The New BBC Charter Needs to Reflect Devolution

17/10/2013 12:49 BST | Updated 16/12/2013 10:12 GMT

In three years' time, the BBC Charter will be up for renewal. It is safe to say that this Charter renewal will be more significant than others for a number of reasons.

Firstly, the media and its conduct in the United Kingdom is a state of flux. The Leveson Inquiry has looked root and branch at how the print media has been operating - albeit in a very London-based context. The BBC itself has been under fire following extraordinarily high pay-offs for senior executives and editorial mistakes which have damaged its reputation. The Scottish Referendum also throws an added dimension to initial proposals.

I am delivering a speech to the Institute of Welsh Politics in Aberystwyth where I am calling on the new BBC Charter to recognise devolution within any new model.

Often when people in the UK press talk about the "NHS" or "the education" system they often mean in England. In Wales we have had a shift in broadcasting to recognise this. BBC Wales regularly cover events in the National Assembly and report on almost every devolved competence. There are dedicated political shows like the Wales Report and Sunday Supplement which regularly discuss events in Wales and the work of policy makers.

At present, the BBC in Wales has a near monopoly of reporting of devolution for a number of factors. Firstly, the print media in Wales at a National level is far too weak and is unlikely to get stronger. UK coverage of Welsh politics is rare and coverage of the activities of the National Assembly in local papers is varied. Competitors like ITV Wales and commercial radio do not have anywhere near the same reach in Welsh and English as the BBC. In practical terms there are two BBC operations at work - BBC Wales and BBC Cymru - both televised, online and on radio. That reach is because it is an arm of one of the largest and most important broadcasters in the world.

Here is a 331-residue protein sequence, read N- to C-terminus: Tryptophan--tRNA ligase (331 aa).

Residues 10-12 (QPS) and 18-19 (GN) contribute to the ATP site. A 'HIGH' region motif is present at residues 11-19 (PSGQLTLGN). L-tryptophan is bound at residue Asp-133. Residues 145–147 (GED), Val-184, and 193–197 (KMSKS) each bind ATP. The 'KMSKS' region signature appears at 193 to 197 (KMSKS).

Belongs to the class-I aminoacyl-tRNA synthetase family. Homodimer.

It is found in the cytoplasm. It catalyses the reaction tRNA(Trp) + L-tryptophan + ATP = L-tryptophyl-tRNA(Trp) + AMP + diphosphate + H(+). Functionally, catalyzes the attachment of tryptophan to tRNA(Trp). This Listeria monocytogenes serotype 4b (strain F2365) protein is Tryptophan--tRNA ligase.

Online - the BBC does have the ability to extend its reach on news, perhaps to the detriment of other news outlets who usually need advertising revenues or online charging schemes to pay for anywhere near like for like presence. In the Welsh context, it is near on impossible for a competitor to emerge because of the dominance of the BBC's website - it is free, extensive and accessible on portable devices. BBC Cymru Wales' online services in the last financial year cost £3.7 million.

For an organisation as important to national life as the BBC (especially in Welsh language coverage), the decisions it takes no longer are decided centrally in London and its present difficulties do extent to other parts of the UK. The BBC in Wales needs to be a beacon of transparency and editorial neutrality. This can only come from accountability.

The BBC Trust needs to extend its role properly to Wales. Currently, there is an audience council which operates along the basis of audience feedback and quality control. We now know after recent errors in judgement by the most senior members of the BBC board that change is needed in London. But it can't stop there. The scrutiny and the capacity of the BBC Trust needs to be extended properly to Wales, so that senior management and senior editors can be accountable for the actions they and their teams take in our changing devolved circumstances.

Any organisation that operates for the public should be fully accountable and now is the time.

The Charter sets out the public purposes of the BBC and its constitutional basis. Alongside its renewal are important protocols. These formal documents carry out the functions of its public purpose, its standards and strategy, its compliance, but most importantly its accountability.

Therefore, today I have written to the Secretary of State for Culture Media and Sport to make this view clear and to explain how important it is for the BBC in Wales that the Charter renewal process looks fully at how future governance will look.

To be clear, the BBC is one of the most important broadcasters in the world. It is for this reason that we need it to operate in our changing circumstances. Devolution has changed the UK since its advent and it is important that an institution like the BBC has an important role in reporting on devolution to adapt alongside it.